Co-owner can force sale of property

MAILBAG

October 02, 2005|By JONATHAN A. AZREAL

A few years ago, a relative left a property to her two siblings, half each, so both names are on the deed. Now, one wants to sell the property, but the other does not want to sell. So, the one who wants to sell has asked the other to buy him out. If the one who wants to keep it does not have the money or otherwise refuses to buy, does the one who wants to sell have any recourse?

If the co-owners cannot agree, either can go to court and force a sale of the entire property. The legal action is called a partition suit. The owner who wants to sell brings suit against the other co-owner(s), requesting the court to order a sale of the jointly owned property and to divide the net proceeds among the co-owners. When it is impractical to divide the property, a court usually will order a sale in lieu of dividing the real estate.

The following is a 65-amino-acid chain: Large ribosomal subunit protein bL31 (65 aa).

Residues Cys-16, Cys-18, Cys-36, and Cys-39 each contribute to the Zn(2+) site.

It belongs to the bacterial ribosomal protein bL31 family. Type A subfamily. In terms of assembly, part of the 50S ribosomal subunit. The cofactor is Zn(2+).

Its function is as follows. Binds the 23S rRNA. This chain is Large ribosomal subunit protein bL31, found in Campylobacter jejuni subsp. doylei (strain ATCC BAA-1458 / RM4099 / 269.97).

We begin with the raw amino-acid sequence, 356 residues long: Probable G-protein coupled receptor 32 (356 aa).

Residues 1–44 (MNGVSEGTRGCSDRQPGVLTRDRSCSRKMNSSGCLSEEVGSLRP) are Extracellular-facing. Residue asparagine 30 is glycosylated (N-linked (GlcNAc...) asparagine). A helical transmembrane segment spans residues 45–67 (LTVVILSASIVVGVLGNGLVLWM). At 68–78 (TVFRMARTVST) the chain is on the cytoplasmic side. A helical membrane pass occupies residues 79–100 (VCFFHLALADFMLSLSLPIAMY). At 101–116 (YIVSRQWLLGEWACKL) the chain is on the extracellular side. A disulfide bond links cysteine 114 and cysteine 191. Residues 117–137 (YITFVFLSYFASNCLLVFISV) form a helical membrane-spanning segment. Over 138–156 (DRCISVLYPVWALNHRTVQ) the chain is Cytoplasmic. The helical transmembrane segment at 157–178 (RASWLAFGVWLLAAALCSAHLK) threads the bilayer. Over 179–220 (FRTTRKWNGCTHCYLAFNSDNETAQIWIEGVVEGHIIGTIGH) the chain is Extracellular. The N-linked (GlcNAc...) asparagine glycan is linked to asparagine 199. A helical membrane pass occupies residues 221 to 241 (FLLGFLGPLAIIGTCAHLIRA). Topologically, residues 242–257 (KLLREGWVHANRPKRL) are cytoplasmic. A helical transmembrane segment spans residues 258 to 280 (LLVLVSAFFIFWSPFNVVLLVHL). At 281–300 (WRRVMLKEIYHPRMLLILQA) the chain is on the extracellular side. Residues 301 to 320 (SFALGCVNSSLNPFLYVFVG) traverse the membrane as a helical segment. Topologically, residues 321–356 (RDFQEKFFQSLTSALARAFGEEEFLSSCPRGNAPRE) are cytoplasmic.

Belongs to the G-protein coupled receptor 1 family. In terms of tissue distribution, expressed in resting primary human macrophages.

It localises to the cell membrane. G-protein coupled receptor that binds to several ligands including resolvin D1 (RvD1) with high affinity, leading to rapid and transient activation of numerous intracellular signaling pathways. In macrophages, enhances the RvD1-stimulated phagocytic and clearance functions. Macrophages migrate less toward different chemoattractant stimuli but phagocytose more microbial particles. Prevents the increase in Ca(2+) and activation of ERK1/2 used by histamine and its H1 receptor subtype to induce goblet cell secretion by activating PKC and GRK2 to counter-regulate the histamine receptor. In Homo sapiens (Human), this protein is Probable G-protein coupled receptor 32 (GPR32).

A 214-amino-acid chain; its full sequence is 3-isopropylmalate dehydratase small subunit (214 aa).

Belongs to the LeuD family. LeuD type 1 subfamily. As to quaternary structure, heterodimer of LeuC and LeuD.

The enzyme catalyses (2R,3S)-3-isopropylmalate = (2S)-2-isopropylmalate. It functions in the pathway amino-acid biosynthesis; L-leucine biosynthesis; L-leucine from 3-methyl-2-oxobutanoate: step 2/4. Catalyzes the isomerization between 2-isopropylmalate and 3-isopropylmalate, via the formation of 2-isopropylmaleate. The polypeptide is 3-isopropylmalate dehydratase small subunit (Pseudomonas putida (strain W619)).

Frequently, once a lawsuit is filed, the defending party will work out an agreement with the complaining party to sell the real property at a private sale. A settlement avoids the risks and expenses of a court-ordered auction sale, and leaves the owners with more control over the sale process.

I suggest you contact your attorney to discuss whether a suit for sale in lieu of partition is a proper remedy in your particular case.

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